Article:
Sports

Father, daughter poised to run their first Boston Marathon

Chris Martin and his daughter, Lara Martin. - Courtesy photo
Chris Martin and his daughter, Lara Martin.
— image credit: Courtesy photo

Some parents connect with their children through movies. Others through books. Some watch football or play golf together. Chris Martin and his daughter Lara Martin connect through running marathons.

What began as a diversion turned into a serious hobby for the two. When Lara was at Oregon State University in 2011, she invited her father to visit and run the inaugural Corvallis Half Marathon with her.

Lara, 25, has run on and off for most of her life, including cross country at Kentlake High School and the occasional half marathon. "I think my longest run before we started training was 14 and that was when we were training for half," she said.

Chris hadn't run for quite some time but decided it would be worth it as a way to stay in touch with his daughter.

Three years later the father-daughter duo from Kent qualified and registered for the Boston Marathon on Monday. Lara qualified with a time of 3 hours, 26 minutes and Chris, 57, qualified with a 3:31.

Lara said that her initial reaction was surprise. "It was surreal." But that surprise and excitement was tempered.

"It kind of doesn't hit you right away. We didn't know if we'd get in even though we qualified. We weren't sure there'd be any places left, we weren't sure there wouldn't be people faster than us," she said.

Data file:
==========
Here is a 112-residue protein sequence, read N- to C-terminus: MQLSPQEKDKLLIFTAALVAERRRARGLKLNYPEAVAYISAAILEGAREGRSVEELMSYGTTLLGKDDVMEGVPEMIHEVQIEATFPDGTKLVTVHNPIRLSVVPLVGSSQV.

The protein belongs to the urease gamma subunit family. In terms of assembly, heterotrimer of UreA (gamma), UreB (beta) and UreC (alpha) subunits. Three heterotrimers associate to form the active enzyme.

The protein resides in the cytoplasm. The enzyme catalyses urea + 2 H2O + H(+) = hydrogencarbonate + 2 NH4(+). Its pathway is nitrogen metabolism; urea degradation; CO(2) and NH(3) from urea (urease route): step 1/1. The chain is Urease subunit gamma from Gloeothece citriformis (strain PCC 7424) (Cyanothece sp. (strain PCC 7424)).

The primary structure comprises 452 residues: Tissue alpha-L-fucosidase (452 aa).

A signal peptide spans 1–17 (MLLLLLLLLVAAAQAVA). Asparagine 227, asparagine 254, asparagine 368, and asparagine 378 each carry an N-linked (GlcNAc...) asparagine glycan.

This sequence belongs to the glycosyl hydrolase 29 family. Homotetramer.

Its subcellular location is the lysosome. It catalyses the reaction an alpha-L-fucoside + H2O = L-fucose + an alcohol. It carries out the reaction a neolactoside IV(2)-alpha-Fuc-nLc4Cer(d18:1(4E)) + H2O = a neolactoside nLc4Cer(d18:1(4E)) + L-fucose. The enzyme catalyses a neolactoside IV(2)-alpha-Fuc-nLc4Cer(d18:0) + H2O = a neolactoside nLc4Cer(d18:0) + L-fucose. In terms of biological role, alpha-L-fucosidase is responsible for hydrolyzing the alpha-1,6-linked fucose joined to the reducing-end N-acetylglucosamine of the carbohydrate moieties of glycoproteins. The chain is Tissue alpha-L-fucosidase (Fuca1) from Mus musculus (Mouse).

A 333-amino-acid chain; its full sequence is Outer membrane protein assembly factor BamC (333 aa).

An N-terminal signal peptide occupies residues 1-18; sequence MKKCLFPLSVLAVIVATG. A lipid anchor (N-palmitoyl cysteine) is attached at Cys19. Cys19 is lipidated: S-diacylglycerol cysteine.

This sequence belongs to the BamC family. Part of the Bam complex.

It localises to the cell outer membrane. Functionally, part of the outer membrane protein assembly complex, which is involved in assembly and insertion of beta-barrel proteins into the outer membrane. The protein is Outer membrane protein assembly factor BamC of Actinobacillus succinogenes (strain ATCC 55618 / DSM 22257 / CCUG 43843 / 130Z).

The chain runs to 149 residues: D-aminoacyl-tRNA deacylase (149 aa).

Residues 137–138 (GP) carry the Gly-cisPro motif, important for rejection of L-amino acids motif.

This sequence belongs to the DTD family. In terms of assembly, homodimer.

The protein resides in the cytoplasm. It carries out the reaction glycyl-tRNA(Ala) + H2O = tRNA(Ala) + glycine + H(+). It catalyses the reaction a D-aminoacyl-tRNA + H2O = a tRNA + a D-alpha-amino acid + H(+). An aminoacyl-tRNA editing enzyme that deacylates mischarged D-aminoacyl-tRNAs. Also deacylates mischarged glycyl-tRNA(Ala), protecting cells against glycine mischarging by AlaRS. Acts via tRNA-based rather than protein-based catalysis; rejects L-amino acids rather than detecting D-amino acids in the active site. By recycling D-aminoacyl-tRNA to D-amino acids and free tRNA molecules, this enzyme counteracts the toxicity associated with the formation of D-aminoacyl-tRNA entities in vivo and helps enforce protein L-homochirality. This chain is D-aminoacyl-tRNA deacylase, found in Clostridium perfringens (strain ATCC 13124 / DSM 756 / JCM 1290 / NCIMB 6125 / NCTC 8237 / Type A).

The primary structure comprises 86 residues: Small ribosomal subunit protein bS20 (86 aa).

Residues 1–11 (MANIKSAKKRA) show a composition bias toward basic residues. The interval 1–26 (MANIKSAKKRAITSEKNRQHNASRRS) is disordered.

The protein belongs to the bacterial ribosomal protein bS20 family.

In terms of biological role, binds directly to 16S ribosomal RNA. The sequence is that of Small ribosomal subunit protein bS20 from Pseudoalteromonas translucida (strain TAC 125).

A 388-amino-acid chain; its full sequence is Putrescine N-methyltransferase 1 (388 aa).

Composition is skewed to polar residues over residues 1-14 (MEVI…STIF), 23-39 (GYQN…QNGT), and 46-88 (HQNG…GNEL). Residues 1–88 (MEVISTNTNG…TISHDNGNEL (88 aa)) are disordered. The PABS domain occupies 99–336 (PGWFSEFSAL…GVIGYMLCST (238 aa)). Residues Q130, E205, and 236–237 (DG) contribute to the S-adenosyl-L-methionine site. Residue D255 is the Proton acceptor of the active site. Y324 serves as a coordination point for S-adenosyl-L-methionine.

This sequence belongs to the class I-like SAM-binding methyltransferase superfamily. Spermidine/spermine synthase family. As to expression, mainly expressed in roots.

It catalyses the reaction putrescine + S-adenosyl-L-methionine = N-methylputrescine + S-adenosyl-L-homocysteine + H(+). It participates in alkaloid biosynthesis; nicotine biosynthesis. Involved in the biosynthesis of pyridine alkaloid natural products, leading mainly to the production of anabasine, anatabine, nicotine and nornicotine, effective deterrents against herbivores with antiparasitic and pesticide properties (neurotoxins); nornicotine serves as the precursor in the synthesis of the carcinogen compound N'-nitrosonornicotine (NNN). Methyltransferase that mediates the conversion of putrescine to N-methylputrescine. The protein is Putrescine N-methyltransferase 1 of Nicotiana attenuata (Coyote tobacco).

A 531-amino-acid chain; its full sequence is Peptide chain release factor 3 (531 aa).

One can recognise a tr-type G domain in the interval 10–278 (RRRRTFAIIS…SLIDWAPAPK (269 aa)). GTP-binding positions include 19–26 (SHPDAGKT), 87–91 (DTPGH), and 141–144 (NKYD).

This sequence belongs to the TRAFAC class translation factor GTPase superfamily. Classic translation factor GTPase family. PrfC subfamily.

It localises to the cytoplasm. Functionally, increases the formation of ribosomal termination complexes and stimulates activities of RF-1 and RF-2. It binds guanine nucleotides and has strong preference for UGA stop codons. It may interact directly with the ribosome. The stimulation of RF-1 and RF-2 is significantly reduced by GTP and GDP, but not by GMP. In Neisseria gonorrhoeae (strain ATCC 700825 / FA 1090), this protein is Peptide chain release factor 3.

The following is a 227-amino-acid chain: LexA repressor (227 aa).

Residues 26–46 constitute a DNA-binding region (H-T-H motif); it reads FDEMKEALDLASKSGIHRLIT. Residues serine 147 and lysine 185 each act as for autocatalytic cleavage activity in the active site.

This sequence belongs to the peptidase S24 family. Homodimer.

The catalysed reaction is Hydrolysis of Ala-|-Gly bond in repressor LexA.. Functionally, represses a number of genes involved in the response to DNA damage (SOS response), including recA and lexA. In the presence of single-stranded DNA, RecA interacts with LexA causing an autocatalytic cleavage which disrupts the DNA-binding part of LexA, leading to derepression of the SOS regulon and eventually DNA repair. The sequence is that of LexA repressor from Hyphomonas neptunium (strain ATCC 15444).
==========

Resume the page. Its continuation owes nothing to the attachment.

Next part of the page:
Not all marathons are created equal. Runners who hope to participate in the Bostom Marathon must run Boston Athletic Association (BAA) approved courses. One such course is the Light at the End of the Tunnel marathon from Snoqualmie Pass to North Bend. Those who finish with qualifying times will receive a letter from the BAA notifying them that they're eligible to register. It's important to note that the fastest times are picked, not just the first registrants.

"If you sign up Monday and someone else signs up Wednesday during the signup period, they'll get picked to go and you won't," Lara said.

As soon as they got home they had to submit their times and intent to register, because the registration closed the next day.

"It kinda all happened really fast, and afterwards was just like 'did we just really do that?'" Chris said.

"There's different things I like about running," Lara said. "When we run together, it's social and a way to spend time together, but sometimes I like running by myself just to be quiet and clear my head. And I'm very competitive and I like racing."

They both agreed that the hardest part of qualifying wasn't the race itself, but the training leading up to it. Unlike a three-mile run which can take a half-hour for people in shape, the two try to take an hour at least to run on their training days. Their longest distance was 32 miles over four to five hours.

"Its about arranging time," Chris said. "It's a balancing act at times, sometimes when I've got the time I encourage her to go when she might not want to and vice versa."

Living on the east edge of Kent, the two have no shortage of trails to tackle. From Soo's Creek Trail to the Green River Trail, they've tackled a wide variety of different routes to prepare for marathons.

To be running at Boston at 57 years old is no small feat, and Chris can appreciate how much progress he's made in such a short time.

"I'm kind of an old man, so I'm really excited. At my age to qualify for Boston I'm pretty pleased."

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